Kellie Turtle says that “there is more of a place for social movements than there was 10 years ago: the antiglobalisation and environmental movements opened it up. It was the same in the 60s, when second-wave feminism was galvanised by the socialist antiapartheid movements”.

There’s no doubt that these young women are full of fresh blood and fresh anger, and they’re proud to call themselves feminists. “A year or two ago I would have been quite uncomfortable about calling myself a feminist,” says Kelly. “But you have to do it, or you just sell out. You have to name it, say what you mean, start a discussion.”

Her fellow activist Jennifer deWan has described herself as a feminist since she was 15. “I think it has a lot of power, and that scares people who benefit from the status quo. People wouldn’t be so afraid of it, or afraid to use it, if it didn’t.”

But the old question of just how radical or political it’s necessary to be hasn’t gone away. Very few people seem to be talking about dominance and oppression here. The Irish Feminist Network has said it wants to have a mainstream appeal to a broad range of young women, including those who don’t identify themselves as feminists, as well as to established older feminists. Madeline Hawke says that, for her, feminism is about “allowing women to be whoever they want to be”, and Linda Kelly of Cork Feminista speaks of converting apolitical women “slowly but surely”. She says it’s issues that matter, not labels.

But Kellie Turtle believes it’s important not to pussyfoot around – and she’s ready to use not only the F-word but also the P-word. “There’s lots of talk about not wanting to offend women, or about women being free to choose what they want to choose. I’m not comfortable with that. I think our choices prop up the patriarchy. I’m more and more coming around to the idea that feminism is quite simply about smashing the patriarchy. Look at the pro-prostitution lobby. We need to start being honest with ourselves: smashing the patriarchy is more important than defending someone’s right to sell sex.”

Ailbhe Smyth says the real challenge for the new feminists is how to get off Facebook and on to the streets. “It’s up to all of us to work together to sustain and support them, and to make the word revolution writ large.”

About bloody time tbh, been waiting for this to start happening having seen it kicking of over the last five years in the usa and uk.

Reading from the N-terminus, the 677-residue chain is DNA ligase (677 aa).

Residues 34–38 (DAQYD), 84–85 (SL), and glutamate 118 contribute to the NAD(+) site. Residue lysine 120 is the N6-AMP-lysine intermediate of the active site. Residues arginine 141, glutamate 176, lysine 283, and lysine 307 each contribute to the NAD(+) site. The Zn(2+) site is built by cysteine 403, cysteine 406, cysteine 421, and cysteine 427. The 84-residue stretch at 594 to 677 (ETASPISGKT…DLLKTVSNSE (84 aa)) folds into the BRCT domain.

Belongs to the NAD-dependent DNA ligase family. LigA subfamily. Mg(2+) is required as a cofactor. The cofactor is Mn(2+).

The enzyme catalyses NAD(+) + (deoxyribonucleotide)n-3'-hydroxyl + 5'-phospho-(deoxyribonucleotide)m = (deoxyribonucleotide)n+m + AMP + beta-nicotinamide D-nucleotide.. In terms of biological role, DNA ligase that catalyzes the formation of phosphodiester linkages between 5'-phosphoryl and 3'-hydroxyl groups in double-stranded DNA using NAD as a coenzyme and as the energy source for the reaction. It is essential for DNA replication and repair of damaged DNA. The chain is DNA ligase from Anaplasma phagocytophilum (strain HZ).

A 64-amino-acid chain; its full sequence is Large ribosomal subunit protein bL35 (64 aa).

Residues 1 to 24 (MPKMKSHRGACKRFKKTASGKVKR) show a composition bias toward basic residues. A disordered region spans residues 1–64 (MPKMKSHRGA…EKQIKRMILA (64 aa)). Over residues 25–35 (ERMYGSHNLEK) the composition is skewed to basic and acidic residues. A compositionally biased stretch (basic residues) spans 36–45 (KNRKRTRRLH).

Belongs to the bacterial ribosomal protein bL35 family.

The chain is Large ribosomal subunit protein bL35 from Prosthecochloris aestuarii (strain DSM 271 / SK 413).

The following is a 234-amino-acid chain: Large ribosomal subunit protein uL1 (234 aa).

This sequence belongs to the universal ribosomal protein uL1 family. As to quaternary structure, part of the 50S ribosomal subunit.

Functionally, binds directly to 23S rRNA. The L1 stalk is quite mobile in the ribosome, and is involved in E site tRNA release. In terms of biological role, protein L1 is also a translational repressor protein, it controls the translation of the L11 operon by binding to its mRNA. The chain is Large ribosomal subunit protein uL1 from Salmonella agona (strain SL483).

“Ten things an Irish woman could not do in 1970”

Yesterday there was a booklet in the times about Irish women and how times and things have changed. As the saying goes eaten bread is soon forgotten and we have a generation of Irish women who have grown up benefiting from the hard work put in to make socail change and not knowing how things were before and all to happy to distance themselves from being considered a Feminist or Womens’ Libber (hell some of them wouldn’t know the term Womens’ Libber) and don’t think that socail change is possible or that they can effect it.

Yes men played a part in this too, supporting the changes and making them happen,
there are male feminists out there, and more feminists of both genders then most people in Ireland would suspect.

http://www.irishtimes.com/indepth/sisters/changes-from-1970s.html

1 Keep her job in the public service or a bank when she got married

Female civil servants and other public servants (primary teachers, from 1958, were excluded from the so-called “marriage bar”) had to resign from their jobs when they got married, on the grounds that they were occupying a job that should go to a man. Banks operated a similar policy.

How it changed

The marriage bar in the public service was removed in July 1973, on foot of the report of the first Commission on the Status of Women. In 1977, the Employment Equality Act prohibited discrimination on the grounds of gender or marital status in almost all areas of employment.

2 Sit on a jury

Under the 1927 Juries Act, members of juries had to be property owners and, in effect, male.

How it changed

Mairín de Burca and Mary Anderson challenged the Act and won their case in the Supreme Court in 1976. The old Act was repealed and citizens over 18 who are on the electoral register are eligible for juries.

3 Buy contraceptives

The 1935 Criminal Law Amendment Act banned the import, sale and distribution of contraceptives. Some women were able to get doctors to prescribe the Pill as a “cycle regulator” or to fit devices such as the cap. In 1969, the Fertility Guidance Clinic was established in Dublin and used a loophole in the law to give away the Pill for free. (It was thus not being sold.) Most rural and working class women had no access to contraceptives.

How it changed